Yes, I already did this one, but I was looking at it and decided I could be less sloppy about filling in the (evil) chip gap. Also, I think I went a little nuts with the saturation and ended up making it a kind of fantasy blue. The truth is that this galaxy is not really all that colorful, especially if you are looking at just the core of it like Hubble does. Note that I did bump up the saturation just a tad. If you know where to look, you’ll also see supernova 2006X.
Edit: Previously I said the supernova was the bright star. Actually, all that was left at the time of imaging was a light echo illuminating the surrounding dust. There is an annotation so you can see exactly where the light echo is at here.
Previously I had been baffled by the data I found to fill in the chip gap. I guess I was in a rush because I didn’t bother doing a little research to understand what it was I was using. As it turns out, I had found what could be called an antique by Hubble standards. Before the first servicing mission to install the WFPC2 they decided to take a picture of M100 with the WFPC1, which you probably already know had problems which made a lot of people very sad and disappointed for a while even though it was still better than the best ground telescopes at the time. Admittedly, the WFPC1 data really is depressingly bad compared to even WFPC2. And if you put it next to WFC3 data, it looks like a child’s crayon drawing next to a classical painting. But it’s still better than a blank gap!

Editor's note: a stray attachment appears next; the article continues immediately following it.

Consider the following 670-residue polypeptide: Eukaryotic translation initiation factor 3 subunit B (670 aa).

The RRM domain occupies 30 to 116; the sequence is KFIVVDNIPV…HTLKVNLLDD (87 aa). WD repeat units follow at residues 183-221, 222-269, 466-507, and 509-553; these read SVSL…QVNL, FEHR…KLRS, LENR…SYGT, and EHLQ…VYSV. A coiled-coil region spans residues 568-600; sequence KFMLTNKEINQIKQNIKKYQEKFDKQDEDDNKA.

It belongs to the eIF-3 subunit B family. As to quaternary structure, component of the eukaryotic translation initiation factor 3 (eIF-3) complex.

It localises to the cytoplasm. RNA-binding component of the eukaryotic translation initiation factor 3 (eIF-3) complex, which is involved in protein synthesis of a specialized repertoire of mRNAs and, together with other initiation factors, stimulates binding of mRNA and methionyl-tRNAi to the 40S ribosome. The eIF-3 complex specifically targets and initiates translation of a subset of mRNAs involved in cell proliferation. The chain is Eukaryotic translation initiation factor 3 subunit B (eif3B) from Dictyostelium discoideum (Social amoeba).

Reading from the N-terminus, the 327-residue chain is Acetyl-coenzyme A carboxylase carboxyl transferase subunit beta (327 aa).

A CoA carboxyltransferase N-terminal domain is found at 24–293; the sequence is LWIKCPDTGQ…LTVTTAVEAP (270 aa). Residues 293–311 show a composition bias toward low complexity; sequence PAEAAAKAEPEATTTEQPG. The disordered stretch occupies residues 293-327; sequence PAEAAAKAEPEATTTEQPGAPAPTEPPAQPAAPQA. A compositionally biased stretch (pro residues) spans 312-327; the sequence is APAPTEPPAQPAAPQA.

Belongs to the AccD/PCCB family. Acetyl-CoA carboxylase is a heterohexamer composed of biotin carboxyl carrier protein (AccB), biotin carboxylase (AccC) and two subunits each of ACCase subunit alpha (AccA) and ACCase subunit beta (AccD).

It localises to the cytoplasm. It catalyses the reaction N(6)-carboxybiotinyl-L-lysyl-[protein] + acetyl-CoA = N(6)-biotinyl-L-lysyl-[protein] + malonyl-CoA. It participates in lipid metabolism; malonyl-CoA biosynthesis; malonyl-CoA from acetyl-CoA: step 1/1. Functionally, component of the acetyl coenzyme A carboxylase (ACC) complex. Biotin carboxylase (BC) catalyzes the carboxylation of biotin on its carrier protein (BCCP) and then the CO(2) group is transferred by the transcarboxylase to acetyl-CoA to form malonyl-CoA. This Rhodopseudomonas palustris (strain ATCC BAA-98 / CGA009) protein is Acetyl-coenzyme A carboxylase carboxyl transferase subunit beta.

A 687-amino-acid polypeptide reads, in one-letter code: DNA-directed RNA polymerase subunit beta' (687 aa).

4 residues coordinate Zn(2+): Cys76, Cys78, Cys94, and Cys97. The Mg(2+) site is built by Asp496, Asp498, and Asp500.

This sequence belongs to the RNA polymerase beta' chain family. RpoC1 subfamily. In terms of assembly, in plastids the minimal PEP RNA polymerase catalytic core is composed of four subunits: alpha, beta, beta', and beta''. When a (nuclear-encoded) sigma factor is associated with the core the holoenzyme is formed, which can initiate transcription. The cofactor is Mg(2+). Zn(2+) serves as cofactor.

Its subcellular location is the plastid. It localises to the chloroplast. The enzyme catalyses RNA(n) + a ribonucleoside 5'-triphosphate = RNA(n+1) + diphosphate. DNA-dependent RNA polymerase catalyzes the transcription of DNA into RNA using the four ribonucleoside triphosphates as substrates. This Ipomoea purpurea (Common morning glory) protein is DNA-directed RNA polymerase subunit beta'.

Red: hst_05195_01_wfpc2_f702w_wf_sci + WFPC1 F702W data
Green: hst_05195_01_wfpc2_f555w_wf_sci + WFPC1 F555W data
Blue: hst_05195_01_wfpc2_f439w_wf_sci + WFPC1 F439W data
North is almost up. It is 7.4° counter-clockwise from up.
Hubble data is public domain. I do, however, request that you credit me for the processing of the image if you use it.
This work is licensed under a Creative Commons Attribution 3.0 Unported License.